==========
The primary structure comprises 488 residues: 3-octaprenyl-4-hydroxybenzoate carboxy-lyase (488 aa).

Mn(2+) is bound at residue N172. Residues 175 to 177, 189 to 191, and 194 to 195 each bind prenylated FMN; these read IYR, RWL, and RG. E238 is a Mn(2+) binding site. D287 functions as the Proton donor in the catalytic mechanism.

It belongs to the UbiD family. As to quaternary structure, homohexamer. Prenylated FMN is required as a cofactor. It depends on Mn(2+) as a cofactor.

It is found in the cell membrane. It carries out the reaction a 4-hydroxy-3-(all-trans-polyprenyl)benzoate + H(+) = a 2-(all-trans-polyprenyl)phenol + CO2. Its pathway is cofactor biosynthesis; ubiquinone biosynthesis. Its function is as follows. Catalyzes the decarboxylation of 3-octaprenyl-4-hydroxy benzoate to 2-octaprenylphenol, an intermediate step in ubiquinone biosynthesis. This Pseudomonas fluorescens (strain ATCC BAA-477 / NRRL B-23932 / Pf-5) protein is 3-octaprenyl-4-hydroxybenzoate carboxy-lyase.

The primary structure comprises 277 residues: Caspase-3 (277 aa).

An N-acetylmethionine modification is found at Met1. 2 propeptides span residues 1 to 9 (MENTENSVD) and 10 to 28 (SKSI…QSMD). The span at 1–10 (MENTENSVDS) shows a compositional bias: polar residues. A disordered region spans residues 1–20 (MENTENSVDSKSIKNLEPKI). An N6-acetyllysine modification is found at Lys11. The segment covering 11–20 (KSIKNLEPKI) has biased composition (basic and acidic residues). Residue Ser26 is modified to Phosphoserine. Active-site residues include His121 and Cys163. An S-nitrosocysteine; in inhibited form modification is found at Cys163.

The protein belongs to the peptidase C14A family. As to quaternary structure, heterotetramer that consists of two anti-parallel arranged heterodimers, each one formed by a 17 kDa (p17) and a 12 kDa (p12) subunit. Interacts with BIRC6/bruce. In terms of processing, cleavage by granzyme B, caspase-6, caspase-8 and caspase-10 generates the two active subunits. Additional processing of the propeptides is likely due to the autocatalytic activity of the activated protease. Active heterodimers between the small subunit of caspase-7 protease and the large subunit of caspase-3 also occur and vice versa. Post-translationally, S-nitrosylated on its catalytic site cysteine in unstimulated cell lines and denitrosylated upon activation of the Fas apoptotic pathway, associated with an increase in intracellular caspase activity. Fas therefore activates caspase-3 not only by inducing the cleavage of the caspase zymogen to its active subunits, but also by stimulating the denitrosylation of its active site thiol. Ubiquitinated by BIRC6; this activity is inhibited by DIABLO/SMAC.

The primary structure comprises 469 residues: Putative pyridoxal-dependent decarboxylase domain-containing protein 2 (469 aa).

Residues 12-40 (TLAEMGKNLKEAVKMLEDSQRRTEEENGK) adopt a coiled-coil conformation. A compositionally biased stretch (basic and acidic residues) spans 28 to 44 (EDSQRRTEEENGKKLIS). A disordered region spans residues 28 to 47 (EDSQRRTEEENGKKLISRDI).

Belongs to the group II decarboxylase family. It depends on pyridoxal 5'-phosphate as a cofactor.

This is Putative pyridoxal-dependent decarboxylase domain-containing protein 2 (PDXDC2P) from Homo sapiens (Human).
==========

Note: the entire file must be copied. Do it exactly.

The primary structure comprises 488 residues: 3-octaprenyl-4-hydroxybenzoate carboxy-lyase (488 aa).

Mn(2+) is bound at residue N172. Residues 175 to 177, 189 to 191, and 194 to 195 each bind prenylated FMN; these read IYR, RWL, and RG. E238 is a Mn(2+) binding site. D287 functions as the Proton donor in the catalytic mechanism.

It belongs to the UbiD family. As to quaternary structure, homohexamer. Prenylated FMN is required as a cofactor. It depends on Mn(2+) as a cofactor.

It is found in the cell membrane. It carries out the reaction a 4-hydroxy-3-(all-trans-polyprenyl)benzoate + H(+) = a 2-(all-trans-polyprenyl)phenol + CO2. Its pathway is cofactor biosynthesis; ubiquinone biosynthesis. Its function is as follows. Catalyzes the decarboxylation of 3-octaprenyl-4-hydroxy benzoate to 2-octaprenylphenol, an intermediate step in ubiquinone biosynthesis. This Pseudomonas fluorescens (strain ATCC BAA-477 / NRRL B-23932 / Pf-5) protein is 3-octaprenyl-4-hydroxybenzoate carboxy-lyase.

The primary structure comprises 277 residues: Caspase-3 (277 aa).

An N-acetylmethionine modification is found at Met1. 2 propeptides span residues 1 to 9 (MENTENSVD) and 10 to 28 (SKSI…QSMD). The span at 1–10 (MENTENSVDS) shows a compositional bias: polar residues. A disordered region spans residues 1–20 (MENTENSVDSKSIKNLEPKI). An N6-acetyllysine modification is found at Lys11. The segment covering 11–20 (KSIKNLEPKI) has biased composition (basic and acidic residues). Residue Ser26 is modified to Phosphoserine. Active-site residues include His121 and Cys163. An S-nitrosocysteine; in inhibited form modification is found at Cys163.

The protein belongs to the peptidase C14A family. As to quaternary structure, heterotetramer that consists of two anti-parallel arranged heterodimers, each one formed by a 17 kDa (p17) and a 12 kDa (p12) subunit. Interacts with BIRC6/bruce. In terms of processing, cleavage by granzyme B, caspase-6, caspase-8 and caspase-10 generates the two active subunits. Additional processing of the propeptides is likely due to the autocatalytic activity of the activated protease. Active heterodimers between the small subunit of caspase-7 protease and the large subunit of caspase-3 also occur and vice versa. Post-translationally, S-nitrosylated on its catalytic site cysteine in unstimulated cell lines and denitrosylated upon activation of the Fas apoptotic pathway, associated with an increase in intracellular caspase activity. Fas therefore activates caspase-3 not only by inducing the cleavage of the caspase zymogen to its active subunits, but also by stimulating the denitrosylation of its active site thiol. Ubiquitinated by BIRC6; this activity is inhibited by DIABLO/SMAC.

The primary structure comprises 469 residues: Putative pyridoxal-dependent decarboxylase domain-containing protein 2 (469 aa).

Residues 12-40 (TLAEMGKNLKEAVKMLEDSQRRTEEENGK) adopt a coiled-coil conformation. A compositionally biased stretch (basic and acidic residues) spans 28 to 44 (EDSQRRTEEENGKKLIS). A disordered region spans residues 28 to 47 (EDSQRRTEEENGKKLISRDI).

Belongs to the group II decarboxylase family. It depends on pyridoxal 5'-phosphate as a cofactor.

This is Putative pyridoxal-dependent decarboxylase domain-containing protein 2 (PDXDC2P) from Homo sapiens (Human).